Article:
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The Media and Disaster Reduction:

Roundtable on the Media, Scientific Information and Disasters at the United Nations World Conference on Natural Disaster Reduction.

Fred H. Cate

In the face of extraordinary and increasing human and economic costs of natural disasters, the United Nations designated the 1990s as the International Decade for Natural Disaster Reduction (IDNDR). Initiated by Dr. Frank Press, then-President of the U.S. National Academy of Sciences, the IDNDR explicitly recognized that humankind possesses the means to reduce the impact of disasters--to save lives and reduce damage to property.

Effective, reliable communications are vital to disaster reduction and an important focus of the IDNDR. Communications technologies, skills, and media are essential to link scientists, disaster mitigation officials, and the public; educate the public about disaster preparedness; track approaching hazards; alert authorities; warn the people most likely to be affected; assess damage; collect information, supplies, and other resources; coordinate rescue and relief activities; account for missing people; and motivate public, political, and institutional responses.

The vital role of communications in all phases of disaster mitigation was highlighted at the recent World Conference on Natural Disaster Reduction, May 23-27, 1994, in Yokohama, Japan. The Conference--the largest disaster-related meeting ever, with more than 5,000 participants and delegations from 148 countries--was the key mid-decade event in the IDNDR and the first United Nation's event in which the Republic of South Africa participated.

In addition to discussions throughout the Conference and in the final report concerning the importance of communications, the World Conference featured the Roundtable, The Media, Scientific Information and Disasters, organized by The Annenberg Washington Program, in cooperation with the IDNDR Secretariat in Geneva. At the Roundtable, senior journalists, relief officials, and scientists explored the involvement of the media in disaster mitigation and practical means for improving relationships among the media, disaster relief and scientific communities. This report is based on the Roundtable and the wide range of related discussions at the World Conference.

The Growing Threat of Natural Hazards

The number and impact of natural disasters are increasing at a dramatic rate. Between 1963 and 1967, the world experienced 16 disasters that took the lives of 100 or more people and 89 disasters that caused damage of 1 percent or more of national GNP of the countries affected. Twenty-five years later, between 1988 and 1992, the world experienced 66 disasters that killed 100 or more people and 205 that cost 1 percent or more of national GNP. Over three million people have been killed by disasters in the past two decades. In constant (1990) dollars, the total economic cost of natural disasters has tripled in the last 30 years, from $40 billion in the 1960s to $120 billion in the 1980s. In the first three years of the 1990s, natural disasters caused more than $85 billion in economic losses, and the figures continue to increase.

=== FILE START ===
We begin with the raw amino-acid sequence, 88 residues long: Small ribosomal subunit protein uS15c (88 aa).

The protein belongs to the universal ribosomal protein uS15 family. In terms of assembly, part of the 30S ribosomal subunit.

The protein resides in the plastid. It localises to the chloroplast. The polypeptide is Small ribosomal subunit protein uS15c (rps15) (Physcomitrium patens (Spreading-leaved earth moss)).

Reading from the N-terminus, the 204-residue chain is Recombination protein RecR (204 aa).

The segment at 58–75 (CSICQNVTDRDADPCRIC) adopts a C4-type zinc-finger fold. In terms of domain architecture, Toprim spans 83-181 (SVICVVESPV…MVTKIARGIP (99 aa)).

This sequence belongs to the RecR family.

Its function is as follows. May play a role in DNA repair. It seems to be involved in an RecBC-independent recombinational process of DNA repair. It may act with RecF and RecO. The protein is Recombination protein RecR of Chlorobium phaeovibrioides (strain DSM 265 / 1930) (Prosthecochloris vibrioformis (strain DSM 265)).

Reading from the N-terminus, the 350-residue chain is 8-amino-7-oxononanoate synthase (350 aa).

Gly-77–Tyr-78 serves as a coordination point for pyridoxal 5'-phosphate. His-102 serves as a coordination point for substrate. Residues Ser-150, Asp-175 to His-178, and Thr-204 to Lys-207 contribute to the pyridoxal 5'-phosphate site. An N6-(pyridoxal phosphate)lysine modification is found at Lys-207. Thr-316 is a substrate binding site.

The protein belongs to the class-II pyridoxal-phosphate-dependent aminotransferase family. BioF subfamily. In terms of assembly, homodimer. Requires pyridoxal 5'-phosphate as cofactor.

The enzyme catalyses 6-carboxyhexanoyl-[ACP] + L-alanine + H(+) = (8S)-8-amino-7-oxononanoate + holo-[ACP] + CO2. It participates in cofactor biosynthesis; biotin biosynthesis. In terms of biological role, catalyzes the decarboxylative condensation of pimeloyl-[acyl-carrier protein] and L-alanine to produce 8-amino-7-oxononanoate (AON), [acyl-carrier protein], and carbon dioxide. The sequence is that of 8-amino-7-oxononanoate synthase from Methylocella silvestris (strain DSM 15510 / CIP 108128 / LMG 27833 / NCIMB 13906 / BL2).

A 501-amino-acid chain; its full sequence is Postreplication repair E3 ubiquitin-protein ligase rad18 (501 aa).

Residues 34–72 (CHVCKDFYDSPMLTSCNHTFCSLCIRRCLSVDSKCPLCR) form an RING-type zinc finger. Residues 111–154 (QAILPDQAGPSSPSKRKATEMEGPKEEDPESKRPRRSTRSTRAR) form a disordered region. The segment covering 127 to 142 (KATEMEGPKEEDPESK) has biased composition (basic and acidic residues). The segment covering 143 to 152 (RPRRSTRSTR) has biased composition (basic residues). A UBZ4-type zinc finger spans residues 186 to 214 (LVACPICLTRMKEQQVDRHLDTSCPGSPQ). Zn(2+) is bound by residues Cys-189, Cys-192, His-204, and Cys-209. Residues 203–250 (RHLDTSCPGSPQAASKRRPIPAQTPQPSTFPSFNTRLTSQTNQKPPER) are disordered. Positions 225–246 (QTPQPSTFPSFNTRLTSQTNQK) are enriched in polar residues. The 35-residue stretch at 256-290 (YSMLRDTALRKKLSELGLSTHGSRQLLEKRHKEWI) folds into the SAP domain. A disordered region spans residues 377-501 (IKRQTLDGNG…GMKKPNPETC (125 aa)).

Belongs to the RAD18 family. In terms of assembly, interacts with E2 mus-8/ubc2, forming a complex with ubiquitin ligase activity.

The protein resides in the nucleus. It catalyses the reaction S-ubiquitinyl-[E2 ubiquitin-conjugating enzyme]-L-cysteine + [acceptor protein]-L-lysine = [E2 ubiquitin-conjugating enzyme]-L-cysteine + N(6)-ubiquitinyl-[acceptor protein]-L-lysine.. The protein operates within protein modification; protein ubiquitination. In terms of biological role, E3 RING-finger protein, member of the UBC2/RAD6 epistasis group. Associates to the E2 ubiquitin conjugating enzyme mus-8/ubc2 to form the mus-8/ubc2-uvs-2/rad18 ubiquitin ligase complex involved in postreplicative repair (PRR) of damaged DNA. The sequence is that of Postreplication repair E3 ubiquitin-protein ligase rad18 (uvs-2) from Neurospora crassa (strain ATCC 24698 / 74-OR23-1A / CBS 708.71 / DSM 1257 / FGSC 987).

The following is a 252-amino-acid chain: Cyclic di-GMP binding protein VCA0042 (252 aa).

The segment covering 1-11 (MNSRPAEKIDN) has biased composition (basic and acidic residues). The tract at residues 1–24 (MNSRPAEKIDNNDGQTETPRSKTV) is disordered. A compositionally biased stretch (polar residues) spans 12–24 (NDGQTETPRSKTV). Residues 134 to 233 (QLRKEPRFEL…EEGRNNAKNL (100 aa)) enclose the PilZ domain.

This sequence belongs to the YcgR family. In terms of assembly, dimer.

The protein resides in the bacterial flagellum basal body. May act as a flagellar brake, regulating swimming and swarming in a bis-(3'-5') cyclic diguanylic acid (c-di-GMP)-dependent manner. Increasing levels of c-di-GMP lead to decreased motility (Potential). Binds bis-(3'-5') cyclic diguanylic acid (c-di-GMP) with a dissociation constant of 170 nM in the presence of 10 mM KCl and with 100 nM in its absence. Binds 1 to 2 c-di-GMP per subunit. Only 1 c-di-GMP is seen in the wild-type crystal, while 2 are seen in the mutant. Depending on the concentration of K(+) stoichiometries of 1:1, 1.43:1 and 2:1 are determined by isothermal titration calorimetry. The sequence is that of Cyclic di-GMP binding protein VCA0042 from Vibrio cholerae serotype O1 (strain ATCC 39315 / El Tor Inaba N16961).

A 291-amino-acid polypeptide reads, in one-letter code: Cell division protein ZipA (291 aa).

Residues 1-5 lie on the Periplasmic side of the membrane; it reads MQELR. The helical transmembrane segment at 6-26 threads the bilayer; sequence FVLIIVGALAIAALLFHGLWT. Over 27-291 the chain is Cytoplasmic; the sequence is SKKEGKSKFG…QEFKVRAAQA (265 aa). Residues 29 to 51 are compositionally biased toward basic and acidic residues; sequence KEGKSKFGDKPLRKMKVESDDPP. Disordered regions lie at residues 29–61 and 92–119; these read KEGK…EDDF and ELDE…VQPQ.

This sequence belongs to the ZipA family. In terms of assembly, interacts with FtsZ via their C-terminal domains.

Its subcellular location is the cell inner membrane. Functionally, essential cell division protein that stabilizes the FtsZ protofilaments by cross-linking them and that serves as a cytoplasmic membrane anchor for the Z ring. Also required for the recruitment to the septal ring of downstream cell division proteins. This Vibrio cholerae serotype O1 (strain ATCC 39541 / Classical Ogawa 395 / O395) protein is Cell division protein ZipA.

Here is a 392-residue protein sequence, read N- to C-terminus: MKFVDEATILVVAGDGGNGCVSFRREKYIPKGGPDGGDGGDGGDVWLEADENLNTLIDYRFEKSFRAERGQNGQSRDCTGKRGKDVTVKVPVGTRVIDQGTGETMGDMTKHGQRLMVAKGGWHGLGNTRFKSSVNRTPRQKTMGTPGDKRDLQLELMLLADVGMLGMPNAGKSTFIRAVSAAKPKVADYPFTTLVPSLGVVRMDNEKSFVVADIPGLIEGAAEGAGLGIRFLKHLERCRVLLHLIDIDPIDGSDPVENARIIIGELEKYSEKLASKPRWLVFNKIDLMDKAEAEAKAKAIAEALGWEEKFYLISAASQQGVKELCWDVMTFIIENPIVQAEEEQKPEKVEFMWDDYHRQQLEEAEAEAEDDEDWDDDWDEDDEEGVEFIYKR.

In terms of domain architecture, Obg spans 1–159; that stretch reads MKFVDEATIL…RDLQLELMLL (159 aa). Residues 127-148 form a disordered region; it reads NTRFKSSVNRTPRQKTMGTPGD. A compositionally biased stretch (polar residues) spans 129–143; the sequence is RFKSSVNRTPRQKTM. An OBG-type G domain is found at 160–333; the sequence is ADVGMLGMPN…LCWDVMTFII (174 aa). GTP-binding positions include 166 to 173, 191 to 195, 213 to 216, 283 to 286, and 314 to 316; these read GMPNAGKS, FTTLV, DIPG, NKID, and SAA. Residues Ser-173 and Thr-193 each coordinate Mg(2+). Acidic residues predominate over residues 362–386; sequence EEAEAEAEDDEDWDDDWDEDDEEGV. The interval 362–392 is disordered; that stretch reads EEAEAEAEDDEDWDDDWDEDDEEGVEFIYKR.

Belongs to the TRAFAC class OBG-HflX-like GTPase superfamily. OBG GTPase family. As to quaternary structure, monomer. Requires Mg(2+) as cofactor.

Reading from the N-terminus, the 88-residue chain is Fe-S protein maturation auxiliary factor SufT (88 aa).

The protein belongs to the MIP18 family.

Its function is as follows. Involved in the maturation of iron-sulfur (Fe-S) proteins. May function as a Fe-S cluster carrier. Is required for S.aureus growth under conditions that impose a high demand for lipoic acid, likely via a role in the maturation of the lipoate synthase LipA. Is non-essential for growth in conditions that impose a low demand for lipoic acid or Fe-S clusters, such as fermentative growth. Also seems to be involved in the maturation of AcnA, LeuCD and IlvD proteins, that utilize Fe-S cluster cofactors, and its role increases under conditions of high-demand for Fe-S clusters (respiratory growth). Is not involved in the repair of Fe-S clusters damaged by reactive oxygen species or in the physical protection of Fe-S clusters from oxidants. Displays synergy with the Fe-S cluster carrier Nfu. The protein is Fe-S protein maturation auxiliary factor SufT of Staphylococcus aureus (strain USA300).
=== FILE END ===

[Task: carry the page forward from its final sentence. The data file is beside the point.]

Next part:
Although 90 percent of all people affected (95 percent of all people killed) by natural disasters live in the developing world, more developed countries are not immune from this deadly trend. In the United States, insurance payouts from natural disasters since 1990 already have more than quadrupled payouts for all of the 1980s. The actual economic cost of natural disasters occurring in the United States in 1993 and the first three months of 1994 is expected to exceed $100 billion--more than the nation's investment in research and development during the same period.

The Focus on Disaster Prevention and Mitigation

As recognized in the Yokohama Strategy and Plan of Action for a Safer World, adopted by the World Conference on Natural Disaster Reduction, many of these costs--both in terms of lives lost and property destroyed--could be avoided:

Natural disasters continue to strike and increase in magnitude, complexity, frequency and economic impact. Whilst the natural phenomena causing disasters are in most cases beyond human control, vulnerability is generally a result of human activity. Therefore, society must recognize and strengthen traditional methods and explore new ways to live with such risk, and take urgent actions to prevent as well as to reduce the effects of such disasters. The capacities to do so are available.